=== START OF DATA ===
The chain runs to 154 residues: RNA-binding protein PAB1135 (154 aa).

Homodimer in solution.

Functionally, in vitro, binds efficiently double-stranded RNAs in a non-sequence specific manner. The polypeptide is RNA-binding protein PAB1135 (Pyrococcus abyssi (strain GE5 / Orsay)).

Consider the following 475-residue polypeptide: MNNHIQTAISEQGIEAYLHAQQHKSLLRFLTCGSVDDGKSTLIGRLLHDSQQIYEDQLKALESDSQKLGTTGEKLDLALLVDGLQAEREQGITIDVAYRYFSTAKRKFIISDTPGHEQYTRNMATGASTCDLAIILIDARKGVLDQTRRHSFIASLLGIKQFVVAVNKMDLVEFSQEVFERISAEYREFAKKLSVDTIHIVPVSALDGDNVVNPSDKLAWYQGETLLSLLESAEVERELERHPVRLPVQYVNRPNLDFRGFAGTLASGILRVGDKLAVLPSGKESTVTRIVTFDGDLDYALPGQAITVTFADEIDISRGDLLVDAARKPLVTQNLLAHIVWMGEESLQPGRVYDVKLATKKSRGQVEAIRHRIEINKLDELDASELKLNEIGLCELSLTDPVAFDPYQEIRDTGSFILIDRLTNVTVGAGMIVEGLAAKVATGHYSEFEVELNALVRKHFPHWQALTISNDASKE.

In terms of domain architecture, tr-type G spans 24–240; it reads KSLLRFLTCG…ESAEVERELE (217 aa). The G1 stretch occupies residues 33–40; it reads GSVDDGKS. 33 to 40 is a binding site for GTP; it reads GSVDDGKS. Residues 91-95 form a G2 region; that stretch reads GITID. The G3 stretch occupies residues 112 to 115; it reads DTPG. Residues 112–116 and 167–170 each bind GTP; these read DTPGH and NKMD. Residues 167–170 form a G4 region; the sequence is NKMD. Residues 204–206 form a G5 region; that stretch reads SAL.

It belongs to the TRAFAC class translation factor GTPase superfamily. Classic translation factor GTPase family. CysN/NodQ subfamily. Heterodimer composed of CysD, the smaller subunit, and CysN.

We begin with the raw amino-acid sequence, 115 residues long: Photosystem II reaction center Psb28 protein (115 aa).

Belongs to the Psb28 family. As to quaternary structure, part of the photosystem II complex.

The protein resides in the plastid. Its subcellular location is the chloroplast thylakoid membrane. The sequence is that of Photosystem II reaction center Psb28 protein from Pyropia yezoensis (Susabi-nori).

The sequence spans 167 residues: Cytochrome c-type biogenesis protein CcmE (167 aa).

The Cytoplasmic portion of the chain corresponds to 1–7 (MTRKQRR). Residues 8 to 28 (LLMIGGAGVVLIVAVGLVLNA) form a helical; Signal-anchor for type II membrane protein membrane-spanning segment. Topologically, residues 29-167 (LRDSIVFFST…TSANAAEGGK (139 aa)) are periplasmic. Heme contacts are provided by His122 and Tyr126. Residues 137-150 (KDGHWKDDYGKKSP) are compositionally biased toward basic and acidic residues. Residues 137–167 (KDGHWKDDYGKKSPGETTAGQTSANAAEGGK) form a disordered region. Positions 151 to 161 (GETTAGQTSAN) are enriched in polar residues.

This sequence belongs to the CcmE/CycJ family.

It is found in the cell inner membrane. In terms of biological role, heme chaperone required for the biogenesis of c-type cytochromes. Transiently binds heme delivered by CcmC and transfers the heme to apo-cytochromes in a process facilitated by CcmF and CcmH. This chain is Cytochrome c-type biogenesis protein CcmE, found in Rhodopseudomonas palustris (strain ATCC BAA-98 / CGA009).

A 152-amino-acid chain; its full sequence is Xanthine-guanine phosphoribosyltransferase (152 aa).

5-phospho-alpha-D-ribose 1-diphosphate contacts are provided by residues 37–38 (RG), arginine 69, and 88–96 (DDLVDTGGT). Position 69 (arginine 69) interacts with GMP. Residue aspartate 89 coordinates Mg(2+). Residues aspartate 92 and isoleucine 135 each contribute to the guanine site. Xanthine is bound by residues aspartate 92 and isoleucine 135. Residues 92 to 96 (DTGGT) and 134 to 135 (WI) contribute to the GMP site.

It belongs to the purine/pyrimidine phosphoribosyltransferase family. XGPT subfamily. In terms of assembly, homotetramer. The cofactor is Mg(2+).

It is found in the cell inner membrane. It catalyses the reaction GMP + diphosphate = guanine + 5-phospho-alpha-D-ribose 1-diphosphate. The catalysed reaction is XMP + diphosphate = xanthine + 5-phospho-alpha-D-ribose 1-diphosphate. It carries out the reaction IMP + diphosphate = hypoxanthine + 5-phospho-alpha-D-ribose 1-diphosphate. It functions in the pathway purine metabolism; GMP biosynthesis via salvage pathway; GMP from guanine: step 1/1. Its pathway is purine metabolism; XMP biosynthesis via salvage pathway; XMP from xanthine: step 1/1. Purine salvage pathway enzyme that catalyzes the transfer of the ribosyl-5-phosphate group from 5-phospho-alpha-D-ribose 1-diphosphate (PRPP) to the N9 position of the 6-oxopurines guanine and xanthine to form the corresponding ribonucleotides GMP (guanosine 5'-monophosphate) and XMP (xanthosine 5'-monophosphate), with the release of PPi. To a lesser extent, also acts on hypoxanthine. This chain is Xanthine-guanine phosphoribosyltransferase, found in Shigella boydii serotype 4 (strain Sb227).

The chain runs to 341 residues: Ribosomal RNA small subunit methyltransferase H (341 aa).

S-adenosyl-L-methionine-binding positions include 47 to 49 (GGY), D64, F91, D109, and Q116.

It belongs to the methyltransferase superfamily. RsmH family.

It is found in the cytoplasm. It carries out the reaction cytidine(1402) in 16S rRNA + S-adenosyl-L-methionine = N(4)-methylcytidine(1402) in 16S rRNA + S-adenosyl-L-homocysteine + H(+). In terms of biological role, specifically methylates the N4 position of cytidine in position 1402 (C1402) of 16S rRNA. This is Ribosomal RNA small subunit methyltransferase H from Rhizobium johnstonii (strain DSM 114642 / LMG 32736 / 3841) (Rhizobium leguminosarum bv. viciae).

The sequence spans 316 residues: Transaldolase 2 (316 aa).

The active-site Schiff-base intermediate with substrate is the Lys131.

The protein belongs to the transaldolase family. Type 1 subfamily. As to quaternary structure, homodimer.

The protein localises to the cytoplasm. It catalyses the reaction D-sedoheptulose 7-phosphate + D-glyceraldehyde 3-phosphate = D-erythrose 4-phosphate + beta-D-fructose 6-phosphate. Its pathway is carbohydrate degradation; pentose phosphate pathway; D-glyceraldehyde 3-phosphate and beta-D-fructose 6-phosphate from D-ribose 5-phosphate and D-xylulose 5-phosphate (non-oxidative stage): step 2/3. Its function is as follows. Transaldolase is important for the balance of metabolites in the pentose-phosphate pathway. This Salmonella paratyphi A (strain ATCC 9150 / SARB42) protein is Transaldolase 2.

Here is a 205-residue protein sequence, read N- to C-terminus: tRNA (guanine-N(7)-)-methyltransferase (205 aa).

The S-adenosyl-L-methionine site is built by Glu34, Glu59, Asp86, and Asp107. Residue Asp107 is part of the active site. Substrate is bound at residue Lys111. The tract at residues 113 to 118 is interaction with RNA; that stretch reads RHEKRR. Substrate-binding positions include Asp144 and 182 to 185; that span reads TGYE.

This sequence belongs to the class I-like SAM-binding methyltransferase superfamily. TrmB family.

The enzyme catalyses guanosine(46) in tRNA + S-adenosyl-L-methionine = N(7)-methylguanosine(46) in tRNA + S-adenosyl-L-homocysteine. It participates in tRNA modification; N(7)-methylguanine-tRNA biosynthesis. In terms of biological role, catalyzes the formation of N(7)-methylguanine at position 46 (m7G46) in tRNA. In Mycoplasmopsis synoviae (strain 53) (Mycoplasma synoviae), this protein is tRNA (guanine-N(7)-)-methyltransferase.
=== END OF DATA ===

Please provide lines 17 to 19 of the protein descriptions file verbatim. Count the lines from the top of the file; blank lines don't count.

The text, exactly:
It is found in the cell inner membrane. It catalyses the reaction GMP + diphosphate = guanine + 5-phospho-alpha-D-ribose 1-diphosphate. The catalysed reaction is XMP + diphosphate = xanthine + 5-phospho-alpha-D-ribose 1-diphosphate. It carries out the reaction IMP + diphosphate = hypoxanthine + 5-phospho-alpha-D-ribose 1-diphosphate. It functions in the pathway purine metabolism; GMP biosynthesis via salvage pathway; GMP from guanine: step 1/1. Its pathway is purine metabolism; XMP biosynthesis via salvage pathway; XMP from xanthine: step 1/1. Purine salvage pathway enzyme that catalyzes the transfer of the ribosyl-5-phosphate group from 5-phospho-alpha-D-ribose 1-diphosphate (PRPP) to the N9 position of the 6-oxopurines guanine and xanthine to form the corresponding ribonucleotides GMP (guanosine 5'-monophosphate) and XMP (xanthosine 5'-monophosphate), with the release of PPi. To a lesser extent, also acts on hypoxanthine. This chain is Xanthine-guanine phosphoribosyltransferase, found in Shigella boydii serotype 4 (strain Sb227).

The chain runs to 341 residues: Ribosomal RNA small subunit methyltransferase H (341 aa).

S-adenosyl-L-methionine-binding positions include 47 to 49 (GGY), D64, F91, D109, and Q116.